Leg Injury, College Football - Page #1
 

Author: Aaron Campbell, MD, MHS
Editor: Kathryn Ackerman, MD, MPH

Patient Presentation:
Acutely painful left quadriceps, out of proportion with exam, loss of function, and weakness

History:
21 year old previously healthy male, college football linebacker, presents with sudden onset extreme thigh pain during practice. Two weeks prior during a game, the patient sustained direct trauma to the thigh by another player’s knee, resulting in a painful contusion. Initially, he was able to walk, and over the next two weeks, his thigh remained painful, but he continued to play at full capacity during games and practice. Then, during a practice he noted increased tightness and pain to his thigh, which later progressed to extreme pain and tightness, preventing him from activity.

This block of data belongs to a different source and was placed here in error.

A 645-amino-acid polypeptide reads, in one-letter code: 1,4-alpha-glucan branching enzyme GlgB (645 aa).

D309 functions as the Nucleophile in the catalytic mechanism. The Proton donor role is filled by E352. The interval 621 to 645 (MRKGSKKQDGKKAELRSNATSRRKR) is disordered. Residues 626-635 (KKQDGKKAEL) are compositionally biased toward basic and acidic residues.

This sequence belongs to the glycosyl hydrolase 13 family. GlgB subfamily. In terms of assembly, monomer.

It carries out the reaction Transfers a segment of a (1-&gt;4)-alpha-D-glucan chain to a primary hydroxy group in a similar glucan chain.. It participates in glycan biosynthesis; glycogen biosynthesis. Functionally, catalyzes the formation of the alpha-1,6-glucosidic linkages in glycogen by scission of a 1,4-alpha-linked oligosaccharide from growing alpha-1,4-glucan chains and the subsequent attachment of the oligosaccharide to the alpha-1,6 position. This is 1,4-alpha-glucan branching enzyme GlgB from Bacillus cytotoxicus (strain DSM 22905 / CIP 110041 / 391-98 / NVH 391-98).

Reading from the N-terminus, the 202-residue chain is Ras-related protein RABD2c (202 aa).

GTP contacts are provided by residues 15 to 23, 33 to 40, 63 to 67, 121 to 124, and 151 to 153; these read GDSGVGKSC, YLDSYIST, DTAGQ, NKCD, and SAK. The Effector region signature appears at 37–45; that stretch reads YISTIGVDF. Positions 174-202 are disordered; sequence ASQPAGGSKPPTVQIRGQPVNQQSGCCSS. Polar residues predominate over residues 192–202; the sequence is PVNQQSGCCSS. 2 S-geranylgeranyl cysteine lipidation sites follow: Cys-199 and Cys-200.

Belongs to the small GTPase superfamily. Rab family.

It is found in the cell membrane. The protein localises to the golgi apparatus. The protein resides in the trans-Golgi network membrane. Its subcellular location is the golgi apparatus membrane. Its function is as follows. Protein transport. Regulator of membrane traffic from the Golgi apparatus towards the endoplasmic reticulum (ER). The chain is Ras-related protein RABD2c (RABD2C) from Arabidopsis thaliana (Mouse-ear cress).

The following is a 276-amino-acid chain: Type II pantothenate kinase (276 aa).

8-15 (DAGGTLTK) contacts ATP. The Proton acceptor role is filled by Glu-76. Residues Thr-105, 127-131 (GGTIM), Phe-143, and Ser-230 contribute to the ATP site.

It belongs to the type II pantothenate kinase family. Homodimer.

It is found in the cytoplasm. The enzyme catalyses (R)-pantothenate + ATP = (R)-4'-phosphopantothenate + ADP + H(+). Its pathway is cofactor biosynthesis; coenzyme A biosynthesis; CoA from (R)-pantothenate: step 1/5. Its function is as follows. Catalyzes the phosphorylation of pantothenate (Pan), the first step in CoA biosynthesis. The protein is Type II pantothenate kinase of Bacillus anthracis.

Physical Exam:
Moderate distress due to pain. The left thigh has marked swelling over the antero-lateral aspect, as compared to the right. It is tense, warm, and painful to touch. He is unable to perform a straight leg raise. The tibialis anterior, gastoc-soleus, and ankle extensors/flexors are intact. Distal neurovascular structures are intact throughout.

Click here to continue. Challenge yourself by writing down a broad differential diagnosis before moving to the next slide.


NOTE: For more information, please contact the AMSSM, 11639 Earnshaw, Overland Park, KS 66210, (913) 327-1415.
 

© The American Medical Society for Sports Medicine
4000 W. 114th Street, Suite 100
Leawood, KS 66211
Phone: 913.327.1415


Website created by the computer geek